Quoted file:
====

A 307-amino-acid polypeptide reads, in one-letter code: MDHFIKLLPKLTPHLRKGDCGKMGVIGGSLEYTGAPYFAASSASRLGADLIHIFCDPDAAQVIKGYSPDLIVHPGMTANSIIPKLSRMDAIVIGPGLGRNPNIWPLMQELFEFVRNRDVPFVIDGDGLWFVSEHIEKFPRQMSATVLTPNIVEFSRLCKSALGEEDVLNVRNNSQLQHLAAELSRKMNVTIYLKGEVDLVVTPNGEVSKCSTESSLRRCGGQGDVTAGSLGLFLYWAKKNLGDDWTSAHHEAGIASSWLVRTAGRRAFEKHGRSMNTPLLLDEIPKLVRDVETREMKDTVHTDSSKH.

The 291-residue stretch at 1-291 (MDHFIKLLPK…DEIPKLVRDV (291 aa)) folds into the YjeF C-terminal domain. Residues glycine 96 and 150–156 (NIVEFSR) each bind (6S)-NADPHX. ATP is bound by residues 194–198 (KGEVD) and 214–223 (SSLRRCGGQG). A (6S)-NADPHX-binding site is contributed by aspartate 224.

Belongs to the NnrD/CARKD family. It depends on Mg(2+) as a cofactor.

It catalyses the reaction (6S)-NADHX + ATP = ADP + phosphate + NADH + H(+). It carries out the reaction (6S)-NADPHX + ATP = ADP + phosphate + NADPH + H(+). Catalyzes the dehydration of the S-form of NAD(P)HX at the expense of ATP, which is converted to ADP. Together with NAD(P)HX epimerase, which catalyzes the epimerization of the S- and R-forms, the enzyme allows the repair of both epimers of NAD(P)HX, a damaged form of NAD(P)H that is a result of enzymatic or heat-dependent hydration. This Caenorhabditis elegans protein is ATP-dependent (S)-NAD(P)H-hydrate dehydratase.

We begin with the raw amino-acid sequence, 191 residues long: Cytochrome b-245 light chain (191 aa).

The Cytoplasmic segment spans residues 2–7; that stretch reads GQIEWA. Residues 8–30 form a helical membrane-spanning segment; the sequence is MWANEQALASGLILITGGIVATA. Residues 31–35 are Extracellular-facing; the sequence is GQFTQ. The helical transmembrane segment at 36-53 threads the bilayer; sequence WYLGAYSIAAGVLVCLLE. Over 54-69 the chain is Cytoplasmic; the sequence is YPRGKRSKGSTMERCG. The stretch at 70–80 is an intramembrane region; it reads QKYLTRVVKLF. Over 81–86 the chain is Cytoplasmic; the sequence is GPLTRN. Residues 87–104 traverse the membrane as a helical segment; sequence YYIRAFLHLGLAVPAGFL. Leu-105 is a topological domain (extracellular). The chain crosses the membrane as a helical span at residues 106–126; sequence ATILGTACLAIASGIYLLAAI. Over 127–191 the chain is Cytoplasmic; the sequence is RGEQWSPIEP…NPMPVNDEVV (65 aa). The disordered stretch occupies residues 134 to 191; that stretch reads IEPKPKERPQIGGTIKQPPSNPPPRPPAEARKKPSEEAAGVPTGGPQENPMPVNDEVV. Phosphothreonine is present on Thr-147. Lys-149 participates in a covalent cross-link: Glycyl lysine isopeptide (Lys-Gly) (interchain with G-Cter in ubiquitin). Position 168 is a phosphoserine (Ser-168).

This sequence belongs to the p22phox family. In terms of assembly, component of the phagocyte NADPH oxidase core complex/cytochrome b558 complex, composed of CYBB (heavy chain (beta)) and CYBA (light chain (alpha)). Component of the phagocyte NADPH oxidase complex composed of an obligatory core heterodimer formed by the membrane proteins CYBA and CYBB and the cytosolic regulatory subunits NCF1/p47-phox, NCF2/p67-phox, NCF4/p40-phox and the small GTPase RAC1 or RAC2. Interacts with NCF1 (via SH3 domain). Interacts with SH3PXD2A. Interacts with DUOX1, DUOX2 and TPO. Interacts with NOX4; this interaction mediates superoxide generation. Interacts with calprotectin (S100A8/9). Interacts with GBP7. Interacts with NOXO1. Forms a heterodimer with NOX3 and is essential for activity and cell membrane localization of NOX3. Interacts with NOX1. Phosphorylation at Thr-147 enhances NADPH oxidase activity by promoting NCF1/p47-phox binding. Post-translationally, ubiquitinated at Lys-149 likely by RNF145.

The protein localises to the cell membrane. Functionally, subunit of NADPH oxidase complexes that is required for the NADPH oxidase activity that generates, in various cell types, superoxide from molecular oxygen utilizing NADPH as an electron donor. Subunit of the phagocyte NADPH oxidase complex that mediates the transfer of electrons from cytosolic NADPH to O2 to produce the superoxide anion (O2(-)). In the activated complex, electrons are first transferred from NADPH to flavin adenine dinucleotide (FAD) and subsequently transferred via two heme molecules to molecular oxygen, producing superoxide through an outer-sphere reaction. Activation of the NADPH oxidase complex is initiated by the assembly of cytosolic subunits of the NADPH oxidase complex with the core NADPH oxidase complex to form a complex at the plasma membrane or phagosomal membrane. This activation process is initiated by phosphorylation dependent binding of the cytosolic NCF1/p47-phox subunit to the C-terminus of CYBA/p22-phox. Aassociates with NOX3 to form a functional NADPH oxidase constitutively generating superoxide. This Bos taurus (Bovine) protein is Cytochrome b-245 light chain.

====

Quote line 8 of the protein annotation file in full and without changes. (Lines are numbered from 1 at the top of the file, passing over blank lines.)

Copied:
The protein localises to the cell membrane. Functionally, subunit of NADPH oxidase complexes that is required for the NADPH oxidase activity that generates, in various cell types, superoxide from molecular oxygen utilizing NADPH as an electron donor. Subunit of the phagocyte NADPH oxidase complex that mediates the transfer of electrons from cytosolic NADPH to O2 to produce the superoxide anion (O2(-)). In the activated complex, electrons are first transferred from NADPH to flavin adenine dinucleotide (FAD) and subsequently transferred via two heme molecules to molecular oxygen, producing superoxide through an outer-sphere reaction. Activation of the NADPH oxidase complex is initiated by the assembly of cytosolic subunits of the NADPH oxidase complex with the core NADPH oxidase complex to form a complex at the plasma membrane or phagosomal membrane. This activation process is initiated by phosphorylation dependent binding of the cytosolic NCF1/p47-phox subunit to the C-terminus of CYBA/p22-phox. Aassociates with NOX3 to form a functional NADPH oxidase constitutively generating superoxide. This Bos taurus (Bovine) protein is Cytochrome b-245 light chain.